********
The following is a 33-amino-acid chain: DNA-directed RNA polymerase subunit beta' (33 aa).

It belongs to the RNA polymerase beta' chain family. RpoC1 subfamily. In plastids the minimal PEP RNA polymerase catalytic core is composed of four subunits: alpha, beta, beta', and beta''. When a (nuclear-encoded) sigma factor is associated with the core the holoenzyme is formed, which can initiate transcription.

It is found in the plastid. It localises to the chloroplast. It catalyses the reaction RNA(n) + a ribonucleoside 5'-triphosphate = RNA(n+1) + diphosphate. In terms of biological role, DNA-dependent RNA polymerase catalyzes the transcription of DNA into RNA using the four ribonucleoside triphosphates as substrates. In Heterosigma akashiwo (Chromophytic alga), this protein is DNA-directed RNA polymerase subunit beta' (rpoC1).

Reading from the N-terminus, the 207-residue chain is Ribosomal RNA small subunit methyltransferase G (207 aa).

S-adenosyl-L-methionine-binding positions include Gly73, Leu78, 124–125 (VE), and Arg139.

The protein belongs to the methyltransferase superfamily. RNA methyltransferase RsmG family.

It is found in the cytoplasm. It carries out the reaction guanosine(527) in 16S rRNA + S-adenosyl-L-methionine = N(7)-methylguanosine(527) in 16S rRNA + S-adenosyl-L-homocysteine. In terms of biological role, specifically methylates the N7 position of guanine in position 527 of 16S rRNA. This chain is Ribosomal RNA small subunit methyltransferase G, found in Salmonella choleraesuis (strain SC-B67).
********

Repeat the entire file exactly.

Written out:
The following is a 33-amino-acid chain: DNA-directed RNA polymerase subunit beta' (33 aa).

It belongs to the RNA polymerase beta' chain family. RpoC1 subfamily. In plastids the minimal PEP RNA polymerase catalytic core is composed of four subunits: alpha, beta, beta', and beta''. When a (nuclear-encoded) sigma factor is associated with the core the holoenzyme is formed, which can initiate transcription.

It is found in the plastid. It localises to the chloroplast. It catalyses the reaction RNA(n) + a ribonucleoside 5'-triphosphate = RNA(n+1) + diphosphate. In terms of biological role, DNA-dependent RNA polymerase catalyzes the transcription of DNA into RNA using the four ribonucleoside triphosphates as substrates. In Heterosigma akashiwo (Chromophytic alga), this protein is DNA-directed RNA polymerase subunit beta' (rpoC1).

Reading from the N-terminus, the 207-residue chain is Ribosomal RNA small subunit methyltransferase G (207 aa).

S-adenosyl-L-methionine-binding positions include Gly73, Leu78, 124–125 (VE), and Arg139.

The protein belongs to the methyltransferase superfamily. RNA methyltransferase RsmG family.

It is found in the cytoplasm. It carries out the reaction guanosine(527) in 16S rRNA + S-adenosyl-L-methionine = N(7)-methylguanosine(527) in 16S rRNA + S-adenosyl-L-homocysteine. In terms of biological role, specifically methylates the N7 position of guanine in position 527 of 16S rRNA. This chain is Ribosomal RNA small subunit methyltransferase G, found in Salmonella choleraesuis (strain SC-B67).